We spent the entire day touring around Baguio, visiting parishes and seeing a bit of the tourist sites as well.
We began the day at the Brent school, started by Bishop Brant who had the idea to evangelize the people of the north, where the Spanish clergy did not go. This was a highly successful endeavor! Fr. Ben Fawayan had just celebrated at a wedding in the chapel and was heading out to St. Joseph the Carpenter to do a baptism. We were headed to St. Joseph's after our time at the Brent school. In days past the school, which is a boarding school, took care of a good number of American ExPats. Today a large number of students come over from Korea.
We next went to the Church of St. Joseph, which is a small building in an area with very narrow, winding streets. It was wonderful to address those gathered for the baptism.
After this we went to Mine View Park, which was chock full of Tourists from other Provinces. The views were amazing!
We then headed to the Mansion which is where the President of the Philippines stays when he is in the area. The gates in front are said to be a replica of the Buckingham Palace gates.
Next we headed off to lunch in the old Commissary at Camp John Hay, which is a former US military base.
Walking around the grounds of Camp John Hay we were struck by how many pine trees and bottle brush trees we saw. A new hotel was developed there called the Manor.
Among the most amazing rides of the day was the ride going to the top of the mountain where St. Paul's church is. From there we could see virtually all of Baguio, including the Anglican cathedral. The Church is quaint and the woman who greeted us warm. You can see from the picture a bit about the height of the church and see down to the surrounding area.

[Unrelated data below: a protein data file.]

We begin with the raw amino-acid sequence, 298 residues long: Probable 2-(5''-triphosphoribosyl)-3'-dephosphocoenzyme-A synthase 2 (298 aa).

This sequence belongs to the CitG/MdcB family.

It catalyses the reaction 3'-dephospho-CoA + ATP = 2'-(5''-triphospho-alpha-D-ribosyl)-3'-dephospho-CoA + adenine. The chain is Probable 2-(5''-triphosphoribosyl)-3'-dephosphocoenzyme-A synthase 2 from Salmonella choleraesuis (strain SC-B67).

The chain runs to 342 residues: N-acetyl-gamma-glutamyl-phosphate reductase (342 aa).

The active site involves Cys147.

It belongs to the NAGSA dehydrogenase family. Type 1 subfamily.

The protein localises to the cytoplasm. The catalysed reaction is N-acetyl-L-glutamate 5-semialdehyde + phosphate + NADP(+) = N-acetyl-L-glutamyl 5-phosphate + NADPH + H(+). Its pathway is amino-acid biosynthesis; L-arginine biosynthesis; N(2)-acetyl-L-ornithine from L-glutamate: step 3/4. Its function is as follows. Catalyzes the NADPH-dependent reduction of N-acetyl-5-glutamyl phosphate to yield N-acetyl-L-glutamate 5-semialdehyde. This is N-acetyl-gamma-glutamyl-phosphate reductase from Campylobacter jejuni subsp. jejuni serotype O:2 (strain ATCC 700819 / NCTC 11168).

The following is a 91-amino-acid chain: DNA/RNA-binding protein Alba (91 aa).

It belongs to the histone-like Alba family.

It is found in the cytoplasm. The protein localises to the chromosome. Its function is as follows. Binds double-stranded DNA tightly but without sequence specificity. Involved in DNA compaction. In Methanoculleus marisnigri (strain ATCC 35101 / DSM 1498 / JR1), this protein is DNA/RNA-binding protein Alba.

Next was a trip to the church of the Holy Innocents. The priest there takes care of that parish -- ASA at two services on Sunday is more than 500, as well as caring for 3 other outlying congregations, which includes one house church.
Our last formal stop for the day was at the Easter Weaving project, an incredible ministry of the diocese. Weavers produce incredible cloth which is sold and an apportionment of the proceeds goes to the diocese.
After a brief rest at the hotel we had dinner with members of the diocesan staff. We learned about programs and efforts that are going on there, and learned, among many things, the following:
1. Men and woman have equity in salaries.
2. A 10%tithe of the clergy's gross income is deducted from their paycheck and given either to the parish they serve in, or in the case of those clergy who serve several congregations, split among the congregations.
3. They have a 10 year plan to turn all congregations into parishes. This sparked a great deal of conversation!
4. They are focusing actively on evangelism.
5. They have their own version of a lay leadership training program which meets every Saturday (yes, you read that right) for two years.
6. Addressing the social needs and concerns of the area covered by the diocese is of great importance.
7. More than one dialect is spoken in this diocese, so they are working on translating the BCP and putting together their own hymnal.
At dinner, I met a Korean clergy person that is working a Shalom program in the diocese as well as caring for Koreans there.
This was a wonderful introduction to the City and the Diocese. I've come away with a deep respect for their commitment to the gospel and their faith.
Signing off for now. Preaching at the Cathedral in Baguio tomorrow!
- Posted using BlogPress from my iPad